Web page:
Get them some money. The middle class in this country has been hollowed out. We need to refill the shell, or at least show them how we would do it if they voted for us. Our ace in the hole is that Trump is never going to help these people in their pocketbooks. He'll put on a very entertaining show persecuting Mexicans and Muslims. But he's never going to deliver the bacon. That's something to work with.

One Last Story
In this last story I'm not a child anymore, and it's winter. One day my brother and I stopped by to visit someone we had known since childhood. He had grown up on a neighboring dairy farm, worked on that farm and, for a variety of reasons, decided to go out on his own. He had a small place not far away, and was exploring various niches, like serving as a nursery for baby cows until they were ready to go into the milking business. It wasn't going very well. If you know about dairy farming, you know that things in general are not going very well unless you have an extremely large factory operation in a place like the central valley of California.

With a characteristic smile and twist of humor, my farmer friend said the banker who gave him his start-up loan had told him that making a go of it would be hard, "but he didn't tell me it would be impossible."

1988.
See also Rugged Individualism: From Daniel Boone to Barack Obama and There: Now You've Got Something You Can Eat!

Saturday, February 18, 2017

Who Are the Undeserving Poor? Who Are the Deserving Rich?

The struggle we are presently engaged in will, I think, go on for some time; personally, I look at it as simply the latest acute phase of a very old struggle. Fatigue will set in, as it does in the later stages of a marathon. Indeed speakers have been calling it a marathon, but the marathon is, despite the crowds, a solitary struggle, and a little while ago a speaker at Tuesdays with Toomey happily pointed out that our present struggle is also a relay. A relay marathon, if you will. We carry the burden together. No one person can attend every rally; yet each of us needs to do whatever he or she can. 

With that in mind, here is a story that appeared in the Philadelphia Daily News on January 15, 2014. I am no longer able to locate it online, so I post it here.

Philadelphia, January 2014.  It's 13 degrees.  It's 6:12 a.m.  It's very dark.  I'm sitting at the breakfast table with my wife.

"This is insane,"  I say.  She doesn't say anything.

I say, "The only thing more insane is that Congress left last year and didn't renew the extended unemployment."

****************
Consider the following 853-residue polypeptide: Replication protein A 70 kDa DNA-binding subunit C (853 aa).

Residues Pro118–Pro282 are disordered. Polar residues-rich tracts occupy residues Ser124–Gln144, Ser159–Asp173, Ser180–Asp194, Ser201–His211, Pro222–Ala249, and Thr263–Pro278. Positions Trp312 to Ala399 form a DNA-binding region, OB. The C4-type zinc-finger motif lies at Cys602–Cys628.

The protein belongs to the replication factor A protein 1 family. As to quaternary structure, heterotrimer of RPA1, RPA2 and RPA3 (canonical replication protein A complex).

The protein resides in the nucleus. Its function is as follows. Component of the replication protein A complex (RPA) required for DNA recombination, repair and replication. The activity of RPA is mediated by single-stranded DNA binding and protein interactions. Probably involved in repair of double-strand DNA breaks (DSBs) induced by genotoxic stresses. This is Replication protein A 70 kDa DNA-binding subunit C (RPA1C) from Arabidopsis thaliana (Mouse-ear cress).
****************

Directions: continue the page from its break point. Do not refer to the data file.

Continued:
Lois sips her coffee.

"So I'm going," I say.  To D.C., I don't say.  On a bus; she knows.

She says, "Isn't it your fifth anniversary this month?'

Five years ago my life changed.  My employer of 16 years decided I was excess baggage in a business downturn, and streeted me at the age of 61.  Thanks for that.

No, seriously, thanks for that.  Then I got to do what I really wanted to do, which was fight for healthcare reform.  A whole alphabet soup:  PUP (Philadelphia Unemployment Project), HCAN (Health Care for America Now), PHAN (Pennsylvania Health Access Network).  Not something I could have done while working for a health insurer.

I think I helped.  That's the downside to casting off people like me.

I also collected unemployment.  And I looked for work.  And I religiously attended the classes at the outplacement agency.

Here's a simple fact of life.  When you've been working for 16 years for a company with a reputation for mindless bureaucracy, and you get streeted at 61, your career is over.

The outplacement agency pretended that wasn't true, and for a while I believed them.  But in the end I came to accept the facts, even as others continued to deny them.

I collected unemployment for a year and a half, and it was important for me -- not just the money, but the validation that I was still a person.  Eventually, with help from PUP, I got a part-time job.  It doesn't pay much, but the people are nice, I enjoy the work, and again it's a validation.

And I've spent a lot time over the last five years sitting on buses, sitting in waiting rooms and cafeterias in D.C. and Harrisburg, spending time with people who are actually poor.  And I'm here to tell you, you can learn things in your 60's.

Our Puritan forefathers bequeathed us this dichotomy between the deserving poor and the undeserving poor.  It's false.  There are just the poor.  They do what they need to do to survive.  And it's not middle class, and it's not pretty.  But I find myself loving every one of them, not just the lovable ones, not just the deserving.

The rich, on the other hand, have been getting away with murder in this country.  We can get distracted by their demonization of the poor, but what would happen if we carried the Puritan battle to them?

How many of the rich deserve to be rich?  There's a whole school of theologians who say that wealth is a signal that God likes you, but what would Jesus say to that? Or St. Francis?  Or the pope?

Dear me, I'm turning into an aging radical.  I got on the bus and got to sit in a room in Washington with a bunch of senators and representatives and poor people and lots and lots of cameras.  And maybe it made a difference.

See also For Athena.